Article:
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Old Aug 19, 2011, 9:24 PM   #11
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Originally Posted by Zeshane View Post
In fact the dilemma is, should I actually edit a real world image? The integrity of the image changes once you edit it. Thoughts on this would also be welcome.
Don't forget the Heisenburg Uncertainty Principle. Just by taking the picture you irrevocably altered the events surrounding the activity. Coupled with Chaos Theory, you may have started a chain of events that will end the world in December, 2012.
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Old Aug 20, 2011, 3:06 AM   #12
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@Iowa Jim

It would be nice to take a picture which would bring the world to end and be crowned as the only ONE responsible for it.

@Tjsnaps

"If you edit conveys the feeling you had when you took the pic. Then your integrity is intact."

That is a very interesting thought. Very Ansel Adams like. I saw a documentary on him today and the way he post processed to bring about the drama and the feelings, I think you've just put it right into words.

@tacticdesigns

Yes you are right. A photograph is essentially the perspective of the photographer first and it is his interpretation that that would eventually influence the audience to a larger extent. So the way he/she sees the world is important to bring out that feeling in the photographs. Nothing wrong with that I think.
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Old Aug 20, 2011, 12:32 PM   #13
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RE: "taking the picture you irrevocably altered the events..." That's like what The Strobist was saying a couple of weeks ago. He was commenting on how photojournalists were suppose to portray the world realistically, but as soon as you point a camera at someone, the subject reacts differently. I'm paraphrasing and probably messy it up a bit, though. To get something that a person doesn't react to the camera, you probably are talking about candid shots.

And what little reading I've done on Ansel Adams, he took everything into account. When he was taking the picture, he already had ideas about how he was going to process it, and how the chemicals and papers that he was going to print to would react, and burning and dodging. That's the concept of his Zone System, isn't it? I've not read the books yet. But I think I'm just about there to sit down and read them. [EDIT. So as far as editing the picture afterwards, Ansel Adams was totaly with that.]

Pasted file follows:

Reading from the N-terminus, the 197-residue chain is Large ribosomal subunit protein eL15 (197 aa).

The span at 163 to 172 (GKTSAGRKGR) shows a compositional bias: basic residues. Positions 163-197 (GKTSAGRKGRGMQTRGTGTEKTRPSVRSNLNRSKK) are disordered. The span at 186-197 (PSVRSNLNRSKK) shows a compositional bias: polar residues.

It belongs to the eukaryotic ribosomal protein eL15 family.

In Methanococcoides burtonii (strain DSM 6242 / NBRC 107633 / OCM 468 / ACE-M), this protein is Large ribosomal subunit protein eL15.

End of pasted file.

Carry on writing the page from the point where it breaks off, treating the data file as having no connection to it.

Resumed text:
As for what I was hinting at, and as you caught, since we are choosing when to pull the trigger, inevitably, the picture is ingrained with our influences, what we are aware of, what interests us, etc, etc, etc. Whether we are aware of a lot of our surroundings or a little, either way we can't walk away from that. [EDIT. The view that has been captured has already been "edited" by us the photographer.]

Here's something else to keep the question or conversation going . . .

What is physically there, what the camera captures, what our minds perceive we see, and what we felt. Are they the same thing?

Take care, Glen
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Old Aug 20, 2011, 1:41 PM   #14
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I have always said "The camera may not lie, but the photographer lies his azz off" And photojournalist are the biggest liers on the planet.
Not to mention that it's rumored that some of the biggest names in photography have done things like cut branches off of trees, that were interfering with the shot...

Reality is completely subjective...